Chitosan biopolymer can be functionalized by several function groups. Functionalization can be grafting, addition, coupling, crosslinking, etc. [8]. These were tested for the adsorption of dyes and other pollutants, such as naphthalene, showing interesting results [9]. The combination of chitosan with other materials such as collagen can also increase the range of its features [10]; for instance, the preparation of tailored scaffolds which allows adapting their properties to clinical demand [10].
The preparation of nanoparticles or nanocomposites also contributes to the circular economy, as a lower amount of raw materials is necessary for developing a specific application-based sustainable materials. Nanocomposites with magnesium show great activity against different pathogens developed in many plants, such as Acidovorax oryzae and Rhizoctonia solani which both are rice pathogens [11]. A greater surface area can be obtained through the production of thin films reducing the amount of raw materials and consequently the volume of waste after use, but keeping the same properties of the original films. Some of these developments can be carried out using chitosan, specifically for the food packaging [12]. This mini review collects some of the most relevant points that chitosan can offer for sustainable development. The new trends in science are focused on green chemistry and the circular economy; this manuscript collects brief goals, methods, and applications which are essential for understanding the importance of chitosan for new generations.

1.1. Chitosan as a Renewable Material

1.1.1. Chitosan as a Biomaterial

Chitosan is obtained through the deacetylation of chitin, which is one of the most abundant biomaterials after cellulose. This one is a polysaccharide which can be found in crustaceans, insects, or fungi (Table 1) [13]. Chitin is considered a linear long-chain homopolymer which is composed of N-acetyl glucosamine, and can develop three polymorphic forms known as α-, β-, and γ-chitin [14].
Table 1. Some of the main chitin sources and percentages [13].
Table 1. Some of the main chitin sources and percentages [13].
SourcePercentage (%)
Commercial chitosan (Figure 1) is composed of D-glucosamine and N-acetyl glucosamine and is produced by the partial deacetylation of chitin. This reaction carries out the change of acetamido groups into amino groups. There are three kinds of this biopolymer depending on its molecular weight: low molecular weight, high molecular weight, and oligochitosans [15].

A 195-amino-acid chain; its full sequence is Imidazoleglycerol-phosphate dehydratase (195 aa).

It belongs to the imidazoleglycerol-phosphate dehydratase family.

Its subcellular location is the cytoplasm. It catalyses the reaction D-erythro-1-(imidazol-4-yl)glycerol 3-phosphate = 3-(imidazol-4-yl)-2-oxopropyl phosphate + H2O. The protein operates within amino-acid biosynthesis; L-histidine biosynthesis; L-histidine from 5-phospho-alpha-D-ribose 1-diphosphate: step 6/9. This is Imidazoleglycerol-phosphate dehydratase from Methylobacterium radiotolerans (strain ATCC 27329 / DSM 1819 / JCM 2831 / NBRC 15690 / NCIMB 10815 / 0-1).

1.1.2. General Features and Properties of Chitosan

The main properties which can contribute to a sustainable development that are exhibited by the chitosan are non-toxicity, biodegradability, and biocompatibility. Nevertheless, there are other interesting properties and characteristics which explain its versatility which can be deduced from Table 2.
Table 2. General properties of chitosan [16,17].
Table 2. General properties of chitosan [16,17].
SolubilityDilute acids (pH < 6). Insoluble in organic solvents and waterWater treatment[18,19]
Activity Antibacterial, antifungal mucoadhesive analgesic, and hemostatic properties[20,21,22]
DegradationDepends on molecular weight and deacetylation degree [18,23]
BiocompatibilityPhysiological mediumBiomedical applications[7,24]
Chelating propertiesCapability to bind and adsorb diverse ionsThe removal of heavy metals and dyes from wastewater[25,26]
BiodegradabilityBiodegradable to normal body constituents [24,27,28]
Hemostatic Stop a hemorrhage[29,30]
CatalystAccelerates the formation of osteoblast [31]
Fungicide Stopping the development of fungi[32,33]
Spermicidal Reduce the mobility of spermatozoa[34]
Anticholesteremic Reducing agent cholesterol[35,36]
Anticancer Inhibiting the development of cancer cells[37]
ConductivityIonic conductivity [38,39]
Flocculating agentInteractions with negatively charged moleculesWater treatment[40]
Thickener Increase the viscosity[41]
PolyelectrolytesAcidic medium [42]
Adsorption Separation and filtration[43,44,45]
Clarifying agent Immobilization of enzymes[46]
From the presentation of Table 2, it can be deduced that chitosan is a sustainable material as it is biodegradable and non-toxicity [47]. Another important reason for using chitosan is the presence of a large number of hydroxyl and amino groups in its structure which are suitable for chemical modifications [48]. This fact and the wide versatility of chitosan makes this material especially interesting for the preparation of suspensions, composites, functionalized materials, or (nano)hybrids for diverse eco-friendly purposes and applications. The interesting polymorphic behavior exhibited by the chitosan [49], together with the molar mass and degree of deacetylation, mainly defines its mechanical properties. The molar mass will also play an important role for other properties such as degradation degree or antibacterial activity as these are strongly affected by the changes in molar mass.